There is a risk we take by being in this world. Its name and nature has been clear to me for several days now. It is the risk of bliss.

It hit me a few days ago when I checked here. There is an icon on the right side of my Bookmarks toolbar for a site I visit often, though not necessarily every day. It’s a blog site, which you will know already if you clicked on the link back there. It’s called Auto-Da-Fe and is created and sustained by our inimitable second son, JE. When I checked there on February 5 I found a post called Just So. It was already two days old and featured an image of me.

If you take the time to read the post, you will perhaps know what I am talking about. It starts off with a loving tribute to his parents, Lorraine and me, and then proceeds through an account of a series of manuscripts I sent to JE as I prepared a submission for a competition that closed on the 31st. It is this account that brought tears to my eyes and a thickness to my throat, not just for the deep love it embodied, but for the grace and skill of his language and for the engaged intelligence I saw at work in it. This is the bliss you risk.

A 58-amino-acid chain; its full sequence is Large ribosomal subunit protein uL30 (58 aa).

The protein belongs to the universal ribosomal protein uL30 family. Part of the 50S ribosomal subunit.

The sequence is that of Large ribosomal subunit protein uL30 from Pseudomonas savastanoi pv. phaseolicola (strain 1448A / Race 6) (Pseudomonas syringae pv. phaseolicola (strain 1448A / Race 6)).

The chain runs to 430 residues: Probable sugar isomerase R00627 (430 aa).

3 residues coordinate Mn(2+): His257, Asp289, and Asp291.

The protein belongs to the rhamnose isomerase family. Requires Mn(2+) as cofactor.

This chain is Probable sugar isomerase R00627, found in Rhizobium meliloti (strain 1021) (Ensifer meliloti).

It is the risk you take when, intentionally or not, you start the process of procreation and intiate the creation of another human, a being who will grow and develop and look at you and talk to you and tell you who you are and who you aren’t and detach herself or himself from you to find her/his place in the world and then, if you are fortunate, describe it back to you. It is ultimately out of your hands, but there is in it the potential for bliss. The risk of it.

There are more risks of bliss.